Department of Politics, Languages & International Studies

Nation States and the Political Geography of the Middle East, 1800-2040

Dr William Gallois, University of Exeter

25 November 2014

 
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Dr Gallois focused on examining the borders and shapes of states in the Middle East today and the early history of nation-building in the Arab-Islamic world.

 

The Conflict, Security and International Order Cluster was delighted to welcome Dr William Gallois to the University of Bath on 25 November 2014 for our fourth cluster talk of the current academic year. The talk was entitled, ‘Nation States and the Political Geography of the Middle East, 1800-2040’. Dr Gallois, who is Senior Lecturer in Modern Middle East History at the University of Exeter, focused on examining the borders and shapes of states in the Middle East today and the early history of nation-building in the Arab-Islamic world.

Dr Gallois highlighted different visions put forward by the people who would shape the way the Middle East would look in the future. He emphasised that behind these visions were always hidden agendas, particularly if the people came from the area in question. Dr Gallois used the case study of Algeria to describe the importance of early nation-building in the Arab-Islamic world. He then moved on to discuss the consequences of the Arab Spring on current borders and the future shapes of states in the region.

For Dr Gallois, the Arab Spring can be seen as having more to do with borders than politics. He referenced Ralph Peters when discussing how unjust borders were drawn up by European powers under their colonial rule. He pointed out that the above is the leading point for ISIS, particularly in reference to the Sykes-Picot Agreement. Dr Gallois emphasised that the boundaries of the state in the Middle East are historically regarded as being more open to question, referring to specifically to the cases of Iraq and Syria.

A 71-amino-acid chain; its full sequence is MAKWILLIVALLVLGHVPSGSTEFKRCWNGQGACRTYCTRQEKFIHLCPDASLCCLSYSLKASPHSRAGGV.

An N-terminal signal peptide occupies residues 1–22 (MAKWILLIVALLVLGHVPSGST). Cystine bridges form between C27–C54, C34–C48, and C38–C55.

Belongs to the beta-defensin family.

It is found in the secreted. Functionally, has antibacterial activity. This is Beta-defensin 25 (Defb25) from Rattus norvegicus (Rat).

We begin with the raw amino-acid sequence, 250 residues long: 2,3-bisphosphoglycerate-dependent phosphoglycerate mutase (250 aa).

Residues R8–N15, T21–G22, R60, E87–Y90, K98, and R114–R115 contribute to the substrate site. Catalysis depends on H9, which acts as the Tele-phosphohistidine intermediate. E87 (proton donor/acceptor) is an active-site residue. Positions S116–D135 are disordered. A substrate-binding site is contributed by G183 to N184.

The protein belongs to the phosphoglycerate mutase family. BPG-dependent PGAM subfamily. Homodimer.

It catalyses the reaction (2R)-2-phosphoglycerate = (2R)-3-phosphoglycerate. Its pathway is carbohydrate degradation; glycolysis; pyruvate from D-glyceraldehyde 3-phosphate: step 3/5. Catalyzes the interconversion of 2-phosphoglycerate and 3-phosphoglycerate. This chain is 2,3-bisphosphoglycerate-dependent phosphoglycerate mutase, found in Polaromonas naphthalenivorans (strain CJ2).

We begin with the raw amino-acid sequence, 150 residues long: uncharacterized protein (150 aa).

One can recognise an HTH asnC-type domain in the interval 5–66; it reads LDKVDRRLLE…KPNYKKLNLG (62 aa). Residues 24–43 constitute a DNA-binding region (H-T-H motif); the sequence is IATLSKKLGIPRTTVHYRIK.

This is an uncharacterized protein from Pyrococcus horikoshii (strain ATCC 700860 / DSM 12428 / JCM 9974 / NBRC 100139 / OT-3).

Algeria was cited as an example of colonial map-making. There was no national community before the state of Algeria was created by France. Whilst one may think Algeria could be unstable as a consequence, European powers have underestimated the dialogue between colonies and indigenous people. Dr Gallois talked about Abd-al-Qadir, a local Algerian leader, as someone who divided opinion between locals and the colonial elites. Where the locals saw him as an Islamic figure (religion being a source of legitimacy for him), Europeans did not see him in a positive light. The Moroccan “betrayal” of 1846 was discussed, where the Moroccan sultan refused to believe al-Qadir’s statement that he stood for all Muslims and decided not to support him.

The discussion after the talk centred around borders and Algerian identity. Questions raised included asking in whose interest it is to re-draw the Middle East, what makes the Middle East distinct from other regions in the world, and whether borders are more robust than the we in the West are led to believe.
The talk was well attended by both staff and students of the University of Bath. The Q&A session afterwards gave the opportunity for the audience to interact directly with one of the most prominent scholars in the field.